The head of Loudoun County Public Schools presented the school board with plans for the next school year as Virginia moves forward with its coronavirus recovery plans.
As school system submits plans and strategies for dealing with the public health risk of COVID-19, Superintendent Eric Williams told the school board Tuesday that if the schools can open safely, and following health requirements and recommendations, the preference is for 100% in-person learning.
In a letter to county families and staff released Friday, Williams acknowledged that the approach schools would take in the fall will depend on which phase of recovery Northern Virginia is in at the time. Other models the school system is considering have a combination of in-person learning and a revised approach to distance learning, or 100% distance learning.
“Each phase of recovery involves different levels of mitigation to protect students and staff. Each level of mitigation will allow different numbers of students to occupy buses, classrooms and other common areas which must be considered in determining return-to-school plans,” Williams said.
Until Northern Virginia exits Phase Three, Williams said it is near certain that schools would need to provide at least some distance learning to supplement in-person learning.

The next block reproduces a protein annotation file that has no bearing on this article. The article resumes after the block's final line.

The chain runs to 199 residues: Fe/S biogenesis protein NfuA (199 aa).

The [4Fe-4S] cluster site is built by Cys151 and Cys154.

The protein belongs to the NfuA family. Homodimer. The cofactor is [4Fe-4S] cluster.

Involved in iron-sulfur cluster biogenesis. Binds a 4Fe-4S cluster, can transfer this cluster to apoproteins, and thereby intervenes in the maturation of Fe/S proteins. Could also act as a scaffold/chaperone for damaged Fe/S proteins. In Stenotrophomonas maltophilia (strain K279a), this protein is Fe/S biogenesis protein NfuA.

However, phase guidelines for Virginia schools state that in-person instruction can be offered to all students in Phase Three, with strict social distancing and options for remote learning and teleworking for students and staff who may be at risk.
Loudoun County Public Schools’ planning for Phase Three involves two days a week of in-person learning and three days a week of distance learning for most students.
“This is not our preference, but may be a necessary part of the solution dictated by the community health conditions at the time,” Williams said.
Distance learning in the new school year would also be different from this past spring. In the fall, students would have more live, interactive learning; more structure and consistent schedules; increased work time expectations; extracurricular activities in accordance with public health guidance; grading of student work; and required attendance.
There would also be a 100% distance learning option for parents who choose not to have their children participate in any in-person learning.
Williams said plans had not been finalized, and feedback from several focus groups that involved teachers, parents, students and other participants, as well as an upcoming community survey, will inform the school district’s decision. Survey information will be distributed next week.
For those interested in Loudoun County Public Schools’ reopening plans, Williams’ presentation is posted online and includes a video (begins at the 3:16:29 mark). The presentation also illustrates possible classroom and bus seating configurations that adhere to social distancing.
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